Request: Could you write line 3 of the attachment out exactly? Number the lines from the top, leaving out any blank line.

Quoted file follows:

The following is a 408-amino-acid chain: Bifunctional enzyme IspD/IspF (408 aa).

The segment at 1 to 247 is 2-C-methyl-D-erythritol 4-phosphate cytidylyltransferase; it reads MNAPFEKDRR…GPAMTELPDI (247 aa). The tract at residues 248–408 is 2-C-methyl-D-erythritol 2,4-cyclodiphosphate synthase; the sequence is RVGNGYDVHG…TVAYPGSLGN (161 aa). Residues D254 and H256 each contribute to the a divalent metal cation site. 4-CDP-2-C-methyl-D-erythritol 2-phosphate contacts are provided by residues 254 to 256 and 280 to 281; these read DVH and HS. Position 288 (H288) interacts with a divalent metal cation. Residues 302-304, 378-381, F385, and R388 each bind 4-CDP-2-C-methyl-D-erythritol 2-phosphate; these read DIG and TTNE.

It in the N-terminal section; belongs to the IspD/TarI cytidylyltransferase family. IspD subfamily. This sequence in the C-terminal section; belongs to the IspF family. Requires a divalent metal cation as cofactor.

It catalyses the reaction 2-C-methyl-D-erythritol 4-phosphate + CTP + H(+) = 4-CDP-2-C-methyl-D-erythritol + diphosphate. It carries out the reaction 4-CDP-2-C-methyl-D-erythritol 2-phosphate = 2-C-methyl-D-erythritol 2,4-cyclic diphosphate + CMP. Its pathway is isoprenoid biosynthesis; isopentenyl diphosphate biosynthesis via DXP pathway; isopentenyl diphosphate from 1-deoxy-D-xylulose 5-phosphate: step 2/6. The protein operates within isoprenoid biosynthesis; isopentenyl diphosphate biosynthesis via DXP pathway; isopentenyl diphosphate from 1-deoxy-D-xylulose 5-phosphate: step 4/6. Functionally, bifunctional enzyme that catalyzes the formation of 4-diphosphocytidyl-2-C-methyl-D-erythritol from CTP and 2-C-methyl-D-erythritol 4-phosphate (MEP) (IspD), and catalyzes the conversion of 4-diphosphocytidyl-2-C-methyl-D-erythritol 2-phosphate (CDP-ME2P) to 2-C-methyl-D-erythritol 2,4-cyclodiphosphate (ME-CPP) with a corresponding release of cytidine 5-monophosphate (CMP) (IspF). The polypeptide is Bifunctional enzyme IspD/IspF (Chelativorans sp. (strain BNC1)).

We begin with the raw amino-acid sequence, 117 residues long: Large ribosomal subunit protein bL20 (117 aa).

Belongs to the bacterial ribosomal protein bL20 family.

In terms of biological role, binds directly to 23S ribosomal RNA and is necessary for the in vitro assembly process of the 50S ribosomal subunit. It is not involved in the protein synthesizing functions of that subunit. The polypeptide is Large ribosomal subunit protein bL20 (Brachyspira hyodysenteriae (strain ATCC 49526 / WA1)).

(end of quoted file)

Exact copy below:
It in the N-terminal section; belongs to the IspD/TarI cytidylyltransferase family. IspD subfamily. This sequence in the C-terminal section; belongs to the IspF family. Requires a divalent metal cation as cofactor.